IOW, what he understood, was that we have many, many Rights, too many to be noted and defined and protected - and the attempt to do so, no matter how voluminous they might be, would still come up short (for instance, if you say 'you have a right to free speech' a slick lawyer can say 'you were granted the right to speak, but not a right to write'), in ways that might not yet even be realized in his time.

Madison, however, in giving the matter careful consideration, felt that he came upon a way in which he might be able to secure the unlimited nature of our rights, without naming and reducing them to only those few ones named. His brilliant innovaitons were what formed the core of what eventually became the 9th and 10th amendments:
Article IX - The enumeration in the Constitution, of certain rights, shall not be construed to deny or disparage others retained by the people.

Article X - The powers not delegated to the United States by the Constitution, nor prohibited by it to the States, are reserved to the States respectively, or to the people.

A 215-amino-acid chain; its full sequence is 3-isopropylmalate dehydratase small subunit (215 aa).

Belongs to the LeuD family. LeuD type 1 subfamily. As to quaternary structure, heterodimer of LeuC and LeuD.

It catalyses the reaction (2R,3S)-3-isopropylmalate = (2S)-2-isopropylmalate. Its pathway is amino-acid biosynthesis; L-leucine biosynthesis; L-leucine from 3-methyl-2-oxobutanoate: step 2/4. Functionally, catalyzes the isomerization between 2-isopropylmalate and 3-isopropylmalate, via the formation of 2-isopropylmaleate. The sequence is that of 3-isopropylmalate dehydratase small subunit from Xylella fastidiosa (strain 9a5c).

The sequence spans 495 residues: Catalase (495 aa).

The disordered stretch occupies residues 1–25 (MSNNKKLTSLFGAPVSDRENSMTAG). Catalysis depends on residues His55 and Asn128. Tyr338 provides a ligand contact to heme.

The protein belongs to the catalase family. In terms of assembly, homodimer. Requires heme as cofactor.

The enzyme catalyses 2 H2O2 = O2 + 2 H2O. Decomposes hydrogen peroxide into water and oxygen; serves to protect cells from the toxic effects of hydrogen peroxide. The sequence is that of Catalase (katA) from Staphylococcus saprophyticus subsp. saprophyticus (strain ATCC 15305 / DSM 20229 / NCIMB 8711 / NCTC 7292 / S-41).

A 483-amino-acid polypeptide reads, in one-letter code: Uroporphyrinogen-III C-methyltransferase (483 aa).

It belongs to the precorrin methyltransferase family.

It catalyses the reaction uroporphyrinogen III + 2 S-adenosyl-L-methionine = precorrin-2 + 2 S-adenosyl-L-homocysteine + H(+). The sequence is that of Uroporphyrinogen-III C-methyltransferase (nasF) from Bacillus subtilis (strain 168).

Does that sound like the Rights and Powers of We The People are something which comes from the Legislator's pen?... or something which the legislator needs to take careful pains not to abbrogate?

It's also worth noting what usually is never taken note of, the Preamble to the Bill of Rights, because it makes it clear that our Rights were not privileges granted to us by our govt as if they were simply conveniences cited in order to 'provide for the general welfare', as the 'living(dead) document' proponents would have it, no, the Preamble makes it clear that they were meant as restrictions upon government which were imposed upon it by We The People; the same We The People who created that government, through its constitution. And that is likely the chief reason why this Preamble is rarely, if ever, mentioned in any textbook, school or seat of government - for as Patrick Henry noted above, power seeks to preserve and increase its power, it doesn't like having to admit to any limitations of its power.

Preamble to the Bill of Rights :
"Begun and held at the City of New York, on Wednesday, the 4th of March, 1789.

The conventions of a number of the states having, at the time of their adopting the Constitution, expressed a desire, in order to prevent misconstruction or abuse of its powers, that further declaratory and restrictive clauses should be added; and as extending the ground of public confidence in the government will best insure the beneficent ends of its institution;--